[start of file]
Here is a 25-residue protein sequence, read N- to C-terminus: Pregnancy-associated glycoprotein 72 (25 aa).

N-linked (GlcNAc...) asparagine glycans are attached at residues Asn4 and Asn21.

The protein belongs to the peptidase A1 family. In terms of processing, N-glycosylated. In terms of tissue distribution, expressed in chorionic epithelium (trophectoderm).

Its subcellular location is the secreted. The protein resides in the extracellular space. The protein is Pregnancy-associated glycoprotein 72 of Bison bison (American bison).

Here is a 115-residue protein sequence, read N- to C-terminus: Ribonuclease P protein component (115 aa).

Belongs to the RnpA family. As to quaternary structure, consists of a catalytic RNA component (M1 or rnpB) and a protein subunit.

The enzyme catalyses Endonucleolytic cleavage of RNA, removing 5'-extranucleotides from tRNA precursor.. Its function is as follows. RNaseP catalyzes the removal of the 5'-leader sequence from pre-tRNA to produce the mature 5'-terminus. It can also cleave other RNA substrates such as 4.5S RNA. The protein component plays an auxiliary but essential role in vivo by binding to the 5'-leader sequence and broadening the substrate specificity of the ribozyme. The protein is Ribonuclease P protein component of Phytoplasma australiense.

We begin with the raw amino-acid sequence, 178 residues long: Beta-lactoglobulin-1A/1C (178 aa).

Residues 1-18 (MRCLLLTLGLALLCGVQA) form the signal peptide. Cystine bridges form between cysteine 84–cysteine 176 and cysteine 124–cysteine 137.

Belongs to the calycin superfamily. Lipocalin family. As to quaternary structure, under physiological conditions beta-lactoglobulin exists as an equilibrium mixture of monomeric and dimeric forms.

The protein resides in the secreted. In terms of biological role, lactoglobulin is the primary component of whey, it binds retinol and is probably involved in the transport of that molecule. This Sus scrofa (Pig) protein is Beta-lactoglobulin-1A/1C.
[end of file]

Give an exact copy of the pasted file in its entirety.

Here is a 25-residue protein sequence, read N- to C-terminus: Pregnancy-associated glycoprotein 72 (25 aa).

N-linked (GlcNAc...) asparagine glycans are attached at residues Asn4 and Asn21.

The protein belongs to the peptidase A1 family. In terms of processing, N-glycosylated. In terms of tissue distribution, expressed in chorionic epithelium (trophectoderm).

Its subcellular location is the secreted. The protein resides in the extracellular space. The protein is Pregnancy-associated glycoprotein 72 of Bison bison (American bison).

Here is a 115-residue protein sequence, read N- to C-terminus: Ribonuclease P protein component (115 aa).

Belongs to the RnpA family. As to quaternary structure, consists of a catalytic RNA component (M1 or rnpB) and a protein subunit.

The enzyme catalyses Endonucleolytic cleavage of RNA, removing 5'-extranucleotides from tRNA precursor.. Its function is as follows. RNaseP catalyzes the removal of the 5'-leader sequence from pre-tRNA to produce the mature 5'-terminus. It can also cleave other RNA substrates such as 4.5S RNA. The protein component plays an auxiliary but essential role in vivo by binding to the 5'-leader sequence and broadening the substrate specificity of the ribozyme. The protein is Ribonuclease P protein component of Phytoplasma australiense.

We begin with the raw amino-acid sequence, 178 residues long: Beta-lactoglobulin-1A/1C (178 aa).

Residues 1-18 (MRCLLLTLGLALLCGVQA) form the signal peptide. Cystine bridges form between cysteine 84–cysteine 176 and cysteine 124–cysteine 137.

Belongs to the calycin superfamily. Lipocalin family. As to quaternary structure, under physiological conditions beta-lactoglobulin exists as an equilibrium mixture of monomeric and dimeric forms.

The protein resides in the secreted. In terms of biological role, lactoglobulin is the primary component of whey, it binds retinol and is probably involved in the transport of that molecule. This Sus scrofa (Pig) protein is Beta-lactoglobulin-1A/1C.